Conclusions Despite the availability of highly effective preventive measures, the preventable burden from falciparum malaria has steadily increased in the UK while vivax malaria has decreased. Provision of targeted and appropriately delivered preventive messages and services for travellers from migrant families visiting friends and relatives should be a priority.
doi:10.1136/bmj.a120
PMCID: PMC2453297  PMID: 18599471
23.  Imported malaria and high risk groups: observational study using UK surveillance data 1987-2006 
Objective To examine temporal, geographic, and sociodemographic trends in case reporting and case fatality of malaria in the United Kingdom.
Setting National malaria reference laboratory surveillance data in the UK.
Design Observational study using prospectively gathered surveillance data and data on destinations from the international passenger survey.
Participants 39 300 cases of proved malaria in the UK between 1987 and 2006.
Main outcome measures Plasmodium species; sociodemographic details (including age, sex, and country of birth and residence); mortality; destination, duration, and purpose of international travel; and use of chemoprophylaxis.
Results Reported cases of imported malaria increased significantly over the 20 years of the study; an increasing proportion was attributable to Plasmodium falciparum (P falciparum/P vivax reporting ratio 1.3:1 in 1987-91 and 5.4:1 in 2002-6). P vivax reports declined from 3954 in 1987-91 to 1244 in 2002-6. Case fatality of reported P falciparum malaria did not change over this period (7.4 deaths per 1000 reported cases). Travellers visiting friends and relatives, usually in a country in Africa or Asia from which members of their family migrated, accounted for 13 215/20 488 (64.5%) of all malaria reported, and reports were geographically concentrated in areas where migrants from Africa and South Asia to the UK have settled. People travelling for this purpose were at significantly higher risk of malaria than other travellers and were less likely to report the use of any chemoprophylaxis (odds ratio of reported chemoprophylaxis use 0.23, 95% confidence interval 0.21 to 0.25).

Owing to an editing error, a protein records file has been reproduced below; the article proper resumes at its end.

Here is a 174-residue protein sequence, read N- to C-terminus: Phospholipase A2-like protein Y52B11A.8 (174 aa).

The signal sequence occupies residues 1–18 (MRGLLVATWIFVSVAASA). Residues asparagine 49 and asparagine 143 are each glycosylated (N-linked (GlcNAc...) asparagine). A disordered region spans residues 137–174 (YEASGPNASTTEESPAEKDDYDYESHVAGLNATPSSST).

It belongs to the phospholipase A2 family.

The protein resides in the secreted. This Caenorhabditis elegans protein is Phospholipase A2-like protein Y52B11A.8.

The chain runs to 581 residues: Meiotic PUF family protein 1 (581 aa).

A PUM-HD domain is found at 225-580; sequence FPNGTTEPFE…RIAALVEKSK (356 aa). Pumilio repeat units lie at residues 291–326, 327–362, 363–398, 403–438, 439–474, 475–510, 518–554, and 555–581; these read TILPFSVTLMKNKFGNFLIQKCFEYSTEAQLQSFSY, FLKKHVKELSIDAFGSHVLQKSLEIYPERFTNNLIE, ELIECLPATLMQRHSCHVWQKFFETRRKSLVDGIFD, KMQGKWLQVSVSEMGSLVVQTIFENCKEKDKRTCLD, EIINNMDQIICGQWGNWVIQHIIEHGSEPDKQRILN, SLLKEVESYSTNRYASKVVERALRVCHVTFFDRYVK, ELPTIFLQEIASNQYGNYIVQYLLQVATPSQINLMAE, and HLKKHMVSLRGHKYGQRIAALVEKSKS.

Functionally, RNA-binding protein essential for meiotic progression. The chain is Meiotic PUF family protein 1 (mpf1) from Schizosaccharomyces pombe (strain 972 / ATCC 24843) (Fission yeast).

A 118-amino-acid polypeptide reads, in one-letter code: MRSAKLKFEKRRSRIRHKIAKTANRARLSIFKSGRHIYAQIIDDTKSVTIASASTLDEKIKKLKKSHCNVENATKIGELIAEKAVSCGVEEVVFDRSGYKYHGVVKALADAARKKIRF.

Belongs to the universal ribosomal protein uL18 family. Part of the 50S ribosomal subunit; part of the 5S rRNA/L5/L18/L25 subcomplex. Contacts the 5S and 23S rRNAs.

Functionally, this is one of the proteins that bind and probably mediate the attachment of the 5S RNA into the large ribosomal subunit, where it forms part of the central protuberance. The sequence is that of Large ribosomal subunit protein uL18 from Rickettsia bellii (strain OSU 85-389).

Conclusions Despite the availability of highly effective preventive measures, the preventable burden from falciparum malaria has steadily increased in the UK while vivax malaria has decreased. Provision of targeted and appropriately delivered preventive messages and services for travellers from migrant families visiting friends and relatives should be a priority.
doi:10.1136/bmj.a120
PMCID: PMC2453297  PMID: 18599471
24.  Plasmodium malariae in Haitian Refugees, Jamaica 
Emerging Infectious Diseases  2007;13(6):931-933.
Since 1963, reported malaria transmission in Haiti has been restricted to Plasmodium falciparum. However, screening of Haitian refugees in Jamaica in 2004, by microscopic examination, identified P. falciparum, P. vivax, and P. malariae. PCR confirmed the P. malariae and P. falciparum but not P. vivax infections. DNA sequencing and rRNA gene sequences showed transmission of P. malariae. This report confirms that P. malariae is still being transmitted in Haiti.
doi:10.3201/eid1306.061227
PMCID: PMC2792841  PMID: 17553241
Plasmodium malariae; Plasmodium brasilianum; Haiti; refugees; Jamaica; dispatch

Results 1-25 (31)